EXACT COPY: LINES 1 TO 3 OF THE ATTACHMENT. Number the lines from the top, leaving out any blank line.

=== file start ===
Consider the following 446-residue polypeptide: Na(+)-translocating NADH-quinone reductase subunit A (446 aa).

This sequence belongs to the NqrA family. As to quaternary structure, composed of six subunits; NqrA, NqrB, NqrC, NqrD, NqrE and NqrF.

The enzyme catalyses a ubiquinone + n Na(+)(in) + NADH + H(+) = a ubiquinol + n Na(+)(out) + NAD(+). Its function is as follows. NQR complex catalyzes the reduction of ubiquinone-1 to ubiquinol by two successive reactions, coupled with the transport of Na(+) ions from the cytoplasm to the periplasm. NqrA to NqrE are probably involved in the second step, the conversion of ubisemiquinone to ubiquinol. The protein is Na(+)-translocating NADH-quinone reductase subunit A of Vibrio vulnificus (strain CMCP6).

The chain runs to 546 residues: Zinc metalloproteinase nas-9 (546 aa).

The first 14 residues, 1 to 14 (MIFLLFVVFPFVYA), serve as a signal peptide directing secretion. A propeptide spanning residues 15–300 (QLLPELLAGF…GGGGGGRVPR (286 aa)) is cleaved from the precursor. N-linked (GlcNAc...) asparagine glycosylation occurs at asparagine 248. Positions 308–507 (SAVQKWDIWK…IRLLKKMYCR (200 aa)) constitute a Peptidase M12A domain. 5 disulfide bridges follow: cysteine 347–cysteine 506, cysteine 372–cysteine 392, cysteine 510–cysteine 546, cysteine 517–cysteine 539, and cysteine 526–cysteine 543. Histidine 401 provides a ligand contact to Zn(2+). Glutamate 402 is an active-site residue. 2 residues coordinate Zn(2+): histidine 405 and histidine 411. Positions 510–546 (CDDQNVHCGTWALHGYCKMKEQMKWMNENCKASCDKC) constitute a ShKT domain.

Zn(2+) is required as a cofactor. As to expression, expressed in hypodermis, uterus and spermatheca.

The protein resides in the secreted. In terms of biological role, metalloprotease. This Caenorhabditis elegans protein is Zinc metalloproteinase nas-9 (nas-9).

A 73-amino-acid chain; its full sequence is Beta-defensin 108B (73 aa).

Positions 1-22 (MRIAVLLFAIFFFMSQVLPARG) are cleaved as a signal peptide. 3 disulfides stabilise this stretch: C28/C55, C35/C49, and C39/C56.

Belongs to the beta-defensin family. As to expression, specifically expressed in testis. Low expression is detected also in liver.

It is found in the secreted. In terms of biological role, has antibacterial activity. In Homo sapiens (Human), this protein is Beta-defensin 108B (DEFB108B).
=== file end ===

Consider the following 446-residue polypeptide: Na(+)-translocating NADH-quinone reductase subunit A (446 aa).

This sequence belongs to the NqrA family. As to quaternary structure, composed of six subunits; NqrA, NqrB, NqrC, NqrD, NqrE and NqrF.

The enzyme catalyses a ubiquinone + n Na(+)(in) + NADH + H(+) = a ubiquinol + n Na(+)(out) + NAD(+). Its function is as follows. NQR complex catalyzes the reduction of ubiquinone-1 to ubiquinol by two successive reactions, coupled with the transport of Na(+) ions from the cytoplasm to the periplasm. NqrA to NqrE are probably involved in the second step, the conversion of ubisemiquinone to ubiquinol. The protein is Na(+)-translocating NADH-quinone reductase subunit A of Vibrio vulnificus (strain CMCP6).